Fourteen questions to ask yourself when buying a cargo bike


A young family contacted me and asked for some advice on picking a cargo bike for their transportation needs. Over the course of messages on Facebook, email and a great discussion over Skype we narrowed down to a few options for them to try. 

I have reviewed cargo bikes and even shared ideas on how to afford one. What is overdue is a list of questions to ask yourself when trying to pick one. So here are fourteen issues to consider when selecting a cargo bike.

Budget:

What are you able to spend on the right bike?

After evaluating your situation the RIGHT bike may be more expensive or different that what you expected. Pay for the right bike.

Are you open to a used cargo bike or strictly new?


Often people grow out of their cargo bike or they didn't consider their needs properly before purchasing. This leads to good deals on Craigslist. Do your best to make sure it's not stolen. If the deal is too good there is a sad family somewhere near by. 

Where will you do most of your riding? City, country, streets with car traffic, cycle paths, hills or flat terrain.



Adding electric assist makes a big difference in the price point. It will also increase your enjoyment and range of use. Fortunately there are quality aftermarket options, so you can make that investment later if necessary.


Cargo type & Capacity:

Will you be replacing a car or purchasing this instead of a car?

A high capacity cargo bike with electric assist can replace many a car trip. If you need a car a smaller cargo bike may fit the bill for a car-lite life.  

What will be your typical loads?

Think about the age and or special needs of your kids, the type of boxes and bags you will typically carry. Some longjohns have the advantage of low CG of the cargo area and the ability to be used as flatbed transport.


Storage & Security:

Where will you store the bike? Garage, shed, in your home.

All the value and uses of a large cargo bike aren't worth it if you don't have a safe weather proof place to store it. 

If storing inside your home, will you have to carry the bike up any stairs?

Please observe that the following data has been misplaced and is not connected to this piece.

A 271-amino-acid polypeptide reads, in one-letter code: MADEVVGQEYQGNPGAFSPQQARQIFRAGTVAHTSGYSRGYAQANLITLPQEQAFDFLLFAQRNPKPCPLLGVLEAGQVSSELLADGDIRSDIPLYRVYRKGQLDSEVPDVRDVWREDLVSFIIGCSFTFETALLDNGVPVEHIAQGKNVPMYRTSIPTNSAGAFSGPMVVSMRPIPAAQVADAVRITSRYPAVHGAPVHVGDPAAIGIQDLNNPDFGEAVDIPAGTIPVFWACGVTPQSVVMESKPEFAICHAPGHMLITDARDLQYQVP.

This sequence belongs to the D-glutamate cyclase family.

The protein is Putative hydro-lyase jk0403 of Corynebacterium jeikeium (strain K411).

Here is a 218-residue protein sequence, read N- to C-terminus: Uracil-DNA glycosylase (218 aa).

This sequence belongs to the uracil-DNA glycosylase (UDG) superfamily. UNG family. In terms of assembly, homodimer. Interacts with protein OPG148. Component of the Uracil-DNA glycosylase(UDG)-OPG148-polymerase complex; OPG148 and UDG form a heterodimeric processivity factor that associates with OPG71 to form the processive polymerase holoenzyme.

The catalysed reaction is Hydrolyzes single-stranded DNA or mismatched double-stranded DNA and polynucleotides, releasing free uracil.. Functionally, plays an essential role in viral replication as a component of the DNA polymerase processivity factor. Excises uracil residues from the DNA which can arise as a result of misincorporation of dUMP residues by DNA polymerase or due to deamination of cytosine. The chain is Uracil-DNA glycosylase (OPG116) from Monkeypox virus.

There is something to be said for a bike that has a small footprint and is lightweight. 

Are you able to or will you travel on the Tube, train or buses with the bike?

If you are multi-modal get a bike that fits on bus bike racks and in trains. You'll still be able to carry all the groceries home. 

Cycling Experience / Lifestyle:

How much experience do you have cycling as an individual?

If you're not comfortable with two wheeled options while carrying kids and cargo there are trikes that instill confidence. What you gain in stability you will loose in agility. This can actually present a tipping hazard for some. Ride a trike to get a feel of it for yourself.

What bike best fits your body type and strength level?

Cargo bikes are not light and your point is to haul stuff and or kids on them. I've seen lengthy conversations amongst mostly smaller women about how to get on and off certain bikes without falling or dumping their kids in the process. Test ride

How comfortable are you with DIY bike maintenance or are you close to a good bike shop?



Basic bike maintenance is pretty straight forward. If you really don't want to get greasy look for models with internally geared / infinite rear hubs with belt drives. The other grime free option is an enclosed chain guard. Your skirts and right pant leg will thank you.

What type of set up have you used to bike with cargo or children thus far?


Think about the pros and cons of what you have experience with. Make sure your cargo bike selection has or improves upon the pros and address the cons. A nifty looking concept may not keep you happy over the long haul.

Do you want to make cycling as transportation a long term lifestyle?

Some people start because of kids then once the children are riding their own bikes they go back to a standard single person bike.

What cargo bike options to do you have access to for test riding now?


While there are some very good cargo bikes and trikes that can be purchased online a test ride is always recommended. Unfortunately, options are still limited in many areas. 

Taking an hour plus drive could be a great last use of your car if that's where the nearest test rides are. Otherwise, keep reading user experiences and reviews here on CBL. Find owners near you on forums and FB groups. Many are willing to let you take their bike for a spin.

I'm happy to talk one on one about your specific situation. Are their any other factors a newbie should consider when trying to pick a cargo bike.